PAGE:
That’s Me in the Corner

let it shine, this light of mine...burn it down...what?!?

let it shine, this light of mine…burn it down…what?!?

“Religion is what keeps the poor from murdering the rich.” –Napoleon Bonaparte

I haven’t been here in a while. I’m sure my absence has not gone unnoticed. My hands can feel the lack of intimacy they once enjoyed with my laptop. They are fumbling and clumsy and my brain struggles with both recalling ideas and monitoring my two left, thumb-heavy, hands. Some topics are harder to live with than others. Every time I come to the thought of this post, I find something far more satisfying to think about. This is my rationalization, in a paragraph or less.

I’ve given you a summation of my faith as it was influenced in my youth. This post is about my own journey into Christianity.

Like all worthwhile things in which a young male can find himself entangled, my Christian faith began with a girl. More to the point: a girlfriend. Her sister–who was ten, or so, years her senior had taken her to a church service. When she returned home she called me in an excited state. She was raised Catholic-ish and this church was an entirely different experience from that. She had enjoyed her time at Family Worship Center.
Family Worship Center was an Evangelical, Fundamentalist, Bible-Preaching, Pentecostal-Leaning group of people who were, and still are (as far as I know), being manipulated by a portly, affable, charismatic man, and his family. I wouldn’t learn that for a few years. When my girlfriend called me she invited me to a meeting. Looking back, it seems to me that, given her excitement, a young me might’ve had a hard time turning down such an invitation. At that time in my life I sought any excuse to leave my parent’s house and hang out with my girlfriend. I had little trouble. The conversation ended in what could be best described as an adolescent tiff. Read: deeply unsatisfying.

After the phone conversation, my girlfriend and her sister prayed for me. This was revealed to me after I had reconsidered my initial reaction to her invitation called her back and accepted. My young mind had a hard time contextualizing this fact. Once I had given my life to God and asked Jesus into my heart, I put my girlfriend’s prayer in the “miracle” category. It was the first sliver of evidence that God had any interest in me. As I age I’ve come to realize that my reconsidering an irrational reaction to an invitation does not require divine intervention. I react irrationally then reconsider said reaction all. the. time…it’s how I roll, to use the parlance of the youth of a decade ago…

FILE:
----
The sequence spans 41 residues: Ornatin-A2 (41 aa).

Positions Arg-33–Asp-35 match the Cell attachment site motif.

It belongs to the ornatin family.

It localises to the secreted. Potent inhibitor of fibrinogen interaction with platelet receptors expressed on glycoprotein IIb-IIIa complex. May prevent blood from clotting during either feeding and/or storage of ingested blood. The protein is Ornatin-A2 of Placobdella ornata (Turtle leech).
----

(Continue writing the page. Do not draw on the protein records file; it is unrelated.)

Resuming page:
Boring. I started this post 6, or so, months ago. It felt like a good idea. I felt an obligation to explain something about myself. That obligation was made up…it was manufactured in my 41 year-old child’s brain, not to say I have a 41 year-old child. I, at the age of 41 (and into 42), have a child’s brain. Not to say that I extracted the brain of a living, healthy, and happy child and put it in a jar and added that jar to my collection of jar-bound treasures. I mean my brain is child-like.

I’m reading a book about writing a good memoir…I know it sounds like a circle-jerk, but it is a tad more satisfying, trust me. The author writes that the secret to recalling a memory is to hear the screen-door slamming. I agree with her: sound, or certain smells, or the mental image of the glimmer in a friend’s eyes are very reliable place-holders for memories. This is why I spent most of my twenties and the bulk of my thirties trying to forget most of those things. I hate letting all that hard work go to waste.

It’s like a detox…why would I want to detox? I spent a lot of money on those toxins. What kinda scam you runnin’ here, doc?

I regard my childhood memories like a street-person who has a vibe that can only reliably be described as: unhinged. I don’t want to be disrespectful, and as such, I want to acknowledge their presence. But I don’t want to lock in. I do not want to be the Hanoi landing-pad for their cerebral refugees.

My memories are like a distant cousin who went off his meds, against the wishes of everyone, save the voices in his head. In this scenario, I am me–nursing my third Ranger IPA because we are at a family reunion and I’m starting to catch a buzz and I need to keep my shit together (those of you who know me get that joke). The fresh beers are across the room–behind me, and I’m headed to the bathroom with one half of one warm IPA. My un-medicated cousin is standing on line for the same bathroom which originated my trip from being cold beer-adjacent to being loony cousin-adjacent. Then, he turns around and starts explaining the minutia of President Obama’s birth-certificate. And some things he’s been reading about Operation Jade Helm 15 on the web. So I’m stuck drinking a shitty beer and listening to things that I don’t believe or care about.